MASP-1 induces a unique cytokine pattern in endothelial cells: A novel link between complement system and neutrophil granulocytes

Péter K. Jani, Erika Kajdácsi, Márton Megyeri, József Dobó, Zoltán Doleschall, Krisztina Futosi, Csaba I. Tímár, Attila Mócsai, Veronika Makó, Péter Gál, László Cervenak

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26 Citations (Scopus)


Microbial infection urges prompt intervention by the immune system. The complement cascade and neutrophil granulocytes are the predominant contributors to this immediate anti-microbial action. We have previously shown that mannan-binding lectin-associated serine protease-1 (MASP-1), the most abundant enzyme of the complement lectin pathway, can induce p38-MAPK activation, NFkappaB signaling, and Ca2+-mobilization in endothelial cells. Since neutrophil chemotaxis and transmigration depends on endothelial cell activation, we aimed to explore whether recombinant MASP-1 (rMASP-1) is able to induce cytokine production and subsequent neutrophil chemotaxis in human umbilical vein endothelial cells (HUVEC). We found that HUVECs activated by rMASP-1 secreted IL-6 and IL-8, but not IL-1alpha, IL-1ra, TNFalpha and MCP-1. rMASP-1 induced dose-dependent IL-6 and IL-8 production with different kinetics. rMASP-1 triggered IL-6 and IL-8 production was regulated predominantly by the p38-MAPK pathway. Moreover, the supernatant of rMASP-1-stimulated HUVECs activated the chemotaxis of neutrophil granulocytes as an integrated effect of cytokine production. Our results implicate that besides initializing the complement lectin pathway, MASP-1 may activate neutrophils indirectly, via the endothelial cells, which link these effective antimicrobial host defense mechanisms.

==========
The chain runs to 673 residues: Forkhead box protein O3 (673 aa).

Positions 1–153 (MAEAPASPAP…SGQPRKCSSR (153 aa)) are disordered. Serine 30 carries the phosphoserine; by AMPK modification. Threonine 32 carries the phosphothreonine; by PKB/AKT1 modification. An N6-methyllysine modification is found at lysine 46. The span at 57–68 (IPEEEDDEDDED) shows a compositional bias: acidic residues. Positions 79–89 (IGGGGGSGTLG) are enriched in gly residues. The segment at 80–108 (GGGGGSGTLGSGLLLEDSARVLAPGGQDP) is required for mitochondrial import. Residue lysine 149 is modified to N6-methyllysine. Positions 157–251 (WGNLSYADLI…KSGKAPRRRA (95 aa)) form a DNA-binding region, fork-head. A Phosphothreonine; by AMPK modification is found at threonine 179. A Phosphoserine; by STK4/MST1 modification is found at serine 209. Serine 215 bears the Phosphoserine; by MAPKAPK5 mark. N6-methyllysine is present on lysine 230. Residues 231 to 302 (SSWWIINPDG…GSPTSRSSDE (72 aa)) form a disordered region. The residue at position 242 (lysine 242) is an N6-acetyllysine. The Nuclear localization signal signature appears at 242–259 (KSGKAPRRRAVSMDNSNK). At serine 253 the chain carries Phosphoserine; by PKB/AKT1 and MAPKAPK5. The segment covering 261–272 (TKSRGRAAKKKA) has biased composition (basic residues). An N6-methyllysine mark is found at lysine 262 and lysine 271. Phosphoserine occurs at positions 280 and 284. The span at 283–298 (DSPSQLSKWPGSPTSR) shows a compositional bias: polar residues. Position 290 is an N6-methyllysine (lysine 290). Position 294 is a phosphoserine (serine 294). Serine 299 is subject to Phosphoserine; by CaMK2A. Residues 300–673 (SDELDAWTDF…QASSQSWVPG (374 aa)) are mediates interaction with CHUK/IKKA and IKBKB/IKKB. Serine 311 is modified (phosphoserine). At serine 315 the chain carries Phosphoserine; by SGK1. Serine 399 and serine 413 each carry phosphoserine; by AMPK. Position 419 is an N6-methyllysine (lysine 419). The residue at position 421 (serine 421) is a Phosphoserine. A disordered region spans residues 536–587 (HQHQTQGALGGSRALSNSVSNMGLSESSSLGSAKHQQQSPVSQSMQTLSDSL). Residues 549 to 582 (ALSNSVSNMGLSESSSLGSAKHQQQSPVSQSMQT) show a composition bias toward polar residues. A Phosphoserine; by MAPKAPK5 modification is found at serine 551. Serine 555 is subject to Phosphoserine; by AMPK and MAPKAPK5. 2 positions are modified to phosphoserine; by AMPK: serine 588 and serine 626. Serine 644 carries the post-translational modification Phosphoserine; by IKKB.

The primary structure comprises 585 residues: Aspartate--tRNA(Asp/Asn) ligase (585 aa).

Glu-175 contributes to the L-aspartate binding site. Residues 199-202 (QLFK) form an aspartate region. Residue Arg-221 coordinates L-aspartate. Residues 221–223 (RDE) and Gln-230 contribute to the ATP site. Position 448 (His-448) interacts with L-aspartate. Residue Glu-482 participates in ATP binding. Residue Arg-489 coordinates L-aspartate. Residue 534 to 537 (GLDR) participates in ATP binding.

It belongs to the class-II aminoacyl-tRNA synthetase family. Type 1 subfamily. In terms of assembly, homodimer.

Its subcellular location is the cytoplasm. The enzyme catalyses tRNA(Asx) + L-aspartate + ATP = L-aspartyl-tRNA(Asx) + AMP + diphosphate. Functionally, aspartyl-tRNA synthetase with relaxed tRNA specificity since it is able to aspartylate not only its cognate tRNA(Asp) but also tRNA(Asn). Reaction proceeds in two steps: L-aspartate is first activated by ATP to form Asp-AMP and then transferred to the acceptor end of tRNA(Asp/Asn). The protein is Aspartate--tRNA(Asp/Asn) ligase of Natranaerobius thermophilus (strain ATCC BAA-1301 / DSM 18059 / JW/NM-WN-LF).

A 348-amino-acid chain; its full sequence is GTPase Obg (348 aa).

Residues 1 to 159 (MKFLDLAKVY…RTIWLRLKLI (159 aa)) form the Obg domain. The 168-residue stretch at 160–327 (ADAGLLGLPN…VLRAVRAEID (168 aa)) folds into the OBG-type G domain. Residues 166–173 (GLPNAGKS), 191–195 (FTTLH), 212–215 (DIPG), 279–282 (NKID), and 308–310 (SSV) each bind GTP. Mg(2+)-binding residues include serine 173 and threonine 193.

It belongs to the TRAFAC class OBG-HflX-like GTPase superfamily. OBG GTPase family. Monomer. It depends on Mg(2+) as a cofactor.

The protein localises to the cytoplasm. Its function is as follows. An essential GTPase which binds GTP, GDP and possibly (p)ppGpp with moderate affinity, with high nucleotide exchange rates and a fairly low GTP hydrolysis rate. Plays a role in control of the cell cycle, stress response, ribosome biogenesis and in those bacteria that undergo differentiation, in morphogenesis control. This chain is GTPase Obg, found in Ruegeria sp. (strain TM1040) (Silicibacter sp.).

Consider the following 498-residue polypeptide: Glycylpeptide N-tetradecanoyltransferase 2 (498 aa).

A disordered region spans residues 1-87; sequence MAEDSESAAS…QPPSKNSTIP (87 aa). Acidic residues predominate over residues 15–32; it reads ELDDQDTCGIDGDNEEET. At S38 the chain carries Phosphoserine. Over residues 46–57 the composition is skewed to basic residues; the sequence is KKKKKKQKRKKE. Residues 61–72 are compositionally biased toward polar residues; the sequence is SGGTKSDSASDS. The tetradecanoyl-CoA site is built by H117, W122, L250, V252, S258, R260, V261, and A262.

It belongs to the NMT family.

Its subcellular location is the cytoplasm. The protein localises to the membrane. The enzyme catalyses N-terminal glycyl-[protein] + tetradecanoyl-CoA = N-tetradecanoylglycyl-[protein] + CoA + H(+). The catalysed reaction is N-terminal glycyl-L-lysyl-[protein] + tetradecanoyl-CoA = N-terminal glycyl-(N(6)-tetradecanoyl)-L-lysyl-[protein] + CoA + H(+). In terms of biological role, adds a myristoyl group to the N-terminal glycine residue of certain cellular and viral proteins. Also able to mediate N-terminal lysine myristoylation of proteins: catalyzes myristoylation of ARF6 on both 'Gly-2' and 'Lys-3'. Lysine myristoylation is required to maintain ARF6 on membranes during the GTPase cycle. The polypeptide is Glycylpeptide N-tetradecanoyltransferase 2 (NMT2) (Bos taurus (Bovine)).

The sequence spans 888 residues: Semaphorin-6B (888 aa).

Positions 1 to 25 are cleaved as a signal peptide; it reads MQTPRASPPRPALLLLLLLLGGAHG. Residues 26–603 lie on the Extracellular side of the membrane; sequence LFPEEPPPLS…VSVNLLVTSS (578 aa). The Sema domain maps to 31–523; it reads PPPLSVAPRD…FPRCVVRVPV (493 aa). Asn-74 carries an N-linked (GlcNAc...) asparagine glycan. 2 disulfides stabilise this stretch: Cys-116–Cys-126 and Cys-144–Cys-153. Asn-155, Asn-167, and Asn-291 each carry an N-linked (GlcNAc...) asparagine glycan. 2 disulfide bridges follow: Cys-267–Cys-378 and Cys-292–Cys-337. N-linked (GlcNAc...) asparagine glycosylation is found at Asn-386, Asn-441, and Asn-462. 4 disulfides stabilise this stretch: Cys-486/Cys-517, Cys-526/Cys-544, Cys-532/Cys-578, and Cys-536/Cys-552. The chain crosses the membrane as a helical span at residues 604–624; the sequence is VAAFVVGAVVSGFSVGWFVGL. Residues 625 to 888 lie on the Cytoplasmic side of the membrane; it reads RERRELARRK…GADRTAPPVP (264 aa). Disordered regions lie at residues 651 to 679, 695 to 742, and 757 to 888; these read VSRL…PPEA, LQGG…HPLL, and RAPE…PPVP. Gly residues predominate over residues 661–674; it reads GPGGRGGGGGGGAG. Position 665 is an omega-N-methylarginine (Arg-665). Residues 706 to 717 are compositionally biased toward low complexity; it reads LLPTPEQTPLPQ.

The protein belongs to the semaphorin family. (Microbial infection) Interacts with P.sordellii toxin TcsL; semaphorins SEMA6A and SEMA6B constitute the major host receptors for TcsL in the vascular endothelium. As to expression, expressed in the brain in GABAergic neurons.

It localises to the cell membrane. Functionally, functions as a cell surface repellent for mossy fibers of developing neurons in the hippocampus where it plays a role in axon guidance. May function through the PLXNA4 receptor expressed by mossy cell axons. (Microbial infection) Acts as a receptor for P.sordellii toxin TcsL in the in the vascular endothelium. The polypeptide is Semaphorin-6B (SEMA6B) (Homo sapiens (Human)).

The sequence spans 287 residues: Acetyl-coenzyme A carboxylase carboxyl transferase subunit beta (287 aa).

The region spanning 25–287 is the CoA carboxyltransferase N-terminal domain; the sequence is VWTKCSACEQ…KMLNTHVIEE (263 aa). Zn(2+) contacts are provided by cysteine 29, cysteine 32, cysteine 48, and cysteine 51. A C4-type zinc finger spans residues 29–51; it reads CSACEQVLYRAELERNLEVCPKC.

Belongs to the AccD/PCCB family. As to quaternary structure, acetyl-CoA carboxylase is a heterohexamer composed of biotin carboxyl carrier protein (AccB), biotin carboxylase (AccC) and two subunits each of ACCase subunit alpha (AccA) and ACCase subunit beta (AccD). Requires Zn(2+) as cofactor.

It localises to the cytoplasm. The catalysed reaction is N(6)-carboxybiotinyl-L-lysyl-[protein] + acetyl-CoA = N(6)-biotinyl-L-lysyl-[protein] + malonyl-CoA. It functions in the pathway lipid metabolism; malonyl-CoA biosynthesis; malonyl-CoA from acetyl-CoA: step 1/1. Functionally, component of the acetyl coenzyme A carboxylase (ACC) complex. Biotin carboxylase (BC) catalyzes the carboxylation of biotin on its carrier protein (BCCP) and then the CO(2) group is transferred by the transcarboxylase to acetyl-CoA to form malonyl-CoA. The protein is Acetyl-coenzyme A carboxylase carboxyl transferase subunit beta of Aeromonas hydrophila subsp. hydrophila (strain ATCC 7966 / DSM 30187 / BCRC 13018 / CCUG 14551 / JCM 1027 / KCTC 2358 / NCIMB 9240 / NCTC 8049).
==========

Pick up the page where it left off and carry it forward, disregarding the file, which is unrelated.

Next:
Original languageEnglish
Article numbere87104
JournalPloS one
Issue number1
Publication statusPublished - Jan 29 2014


ASJC Scopus subject areas

  • Biochemistry, Genetics and Molecular Biology(all)
  • Agricultural and Biological Sciences(all)

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